By Andrew Warshaw
March 27 – Whilst the professional game in England clings to the hope of completing the season, the game at non-league and grassroots level has been officially wound up. Or rather, most of it.
In a controversial move, the English Football Association has announced that the campaign at Step 7 and below of the national game is to end immediately with all results expunged and no promotion or relegation.
But the fifth and sixth tiers – the two divisions immediately under League Two (National League and National League north and south) – are still being given a chance to resume playing at some point.
That has infuriated lower league clubs who claim the top non-league teams are being allowed to drag their feet because of playing contracts and broadcast revenues, arguing all non-league football should have been wound up at the same time or at least treated the same way.
Some teams in the minor leagues had already gained promotion but this will now be cancelled as will relegations.
Northern Premier League Premier Division leaders South Shields FC were set for promotion to National League North with a 13-point gap to second, but will now spend another campaign in tier seven of English football.
Chairman Geoff Thompson vented his frustration on Twitter, saying they had been “badly let down”.
“SSFC will be writing to the FA in the strongest possible terms and will seek an appeal or will take legal action,” he said.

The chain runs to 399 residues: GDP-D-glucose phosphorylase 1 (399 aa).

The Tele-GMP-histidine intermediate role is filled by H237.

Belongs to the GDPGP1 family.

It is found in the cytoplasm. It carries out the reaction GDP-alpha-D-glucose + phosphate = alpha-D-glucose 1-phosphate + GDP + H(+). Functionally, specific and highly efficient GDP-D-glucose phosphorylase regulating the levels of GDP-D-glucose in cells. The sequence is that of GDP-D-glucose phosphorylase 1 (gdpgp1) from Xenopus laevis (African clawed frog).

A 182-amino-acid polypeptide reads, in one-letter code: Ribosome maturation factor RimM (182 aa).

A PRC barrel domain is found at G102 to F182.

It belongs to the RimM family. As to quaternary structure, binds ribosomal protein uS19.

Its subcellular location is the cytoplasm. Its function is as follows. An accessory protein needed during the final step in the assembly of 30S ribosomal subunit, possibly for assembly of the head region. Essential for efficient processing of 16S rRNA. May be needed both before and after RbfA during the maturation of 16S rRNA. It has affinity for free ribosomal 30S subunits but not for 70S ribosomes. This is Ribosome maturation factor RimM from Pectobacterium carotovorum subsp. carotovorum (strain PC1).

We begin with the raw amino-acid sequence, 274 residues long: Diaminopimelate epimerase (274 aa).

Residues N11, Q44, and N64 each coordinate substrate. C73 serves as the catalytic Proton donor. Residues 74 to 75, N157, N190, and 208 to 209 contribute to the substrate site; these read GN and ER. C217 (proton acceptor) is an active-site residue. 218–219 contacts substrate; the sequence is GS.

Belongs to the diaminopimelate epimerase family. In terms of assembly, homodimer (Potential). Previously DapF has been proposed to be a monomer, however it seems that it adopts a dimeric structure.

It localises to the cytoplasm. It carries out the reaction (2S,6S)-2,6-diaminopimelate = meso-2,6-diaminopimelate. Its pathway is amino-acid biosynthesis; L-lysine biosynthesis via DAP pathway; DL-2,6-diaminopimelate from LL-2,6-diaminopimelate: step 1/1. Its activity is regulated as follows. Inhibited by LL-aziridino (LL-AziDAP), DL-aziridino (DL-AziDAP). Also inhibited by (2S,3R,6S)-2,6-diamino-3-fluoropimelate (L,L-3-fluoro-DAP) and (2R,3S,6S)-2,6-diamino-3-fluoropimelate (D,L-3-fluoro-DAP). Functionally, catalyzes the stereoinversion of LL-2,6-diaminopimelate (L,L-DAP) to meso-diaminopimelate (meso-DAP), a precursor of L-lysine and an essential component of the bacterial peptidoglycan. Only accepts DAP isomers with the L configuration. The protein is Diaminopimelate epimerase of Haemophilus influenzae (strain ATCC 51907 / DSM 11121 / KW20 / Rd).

“Whatever the outcome following this appalling decision the club will continue as before. However, there is no denying this decision has a huge financial impact.
“We have invested heavily this year in a host of areas and the loss of promotion will also affect some of our revenue assumptions for next season. My message to all our SSFC fans and sponsors is – sorry a huge disappointment and we’ve all been badly let down.”
Truro City were top of the Southern League Premier Division South and were on the verge of promotion to the National League South.
Manager Paul Wotton says the FA treated lower-league sides differently to fully professional clubs who would be able to take legal action if all their results were expunged too.
“The bottom line is Liverpool would take the FA to court, we haven’t got the money to do that,” he told the BBC. “I genuinely believe there’s an element of ‘no-one down there’s going to kick off about it, they’ll be upset for a couple of days but they’ll get on with it’.”
“I understand at the minute there’s more important things in the world going on and it’s a horrific time for so many people, but without sounding selfish we’re devastated by the decision.”
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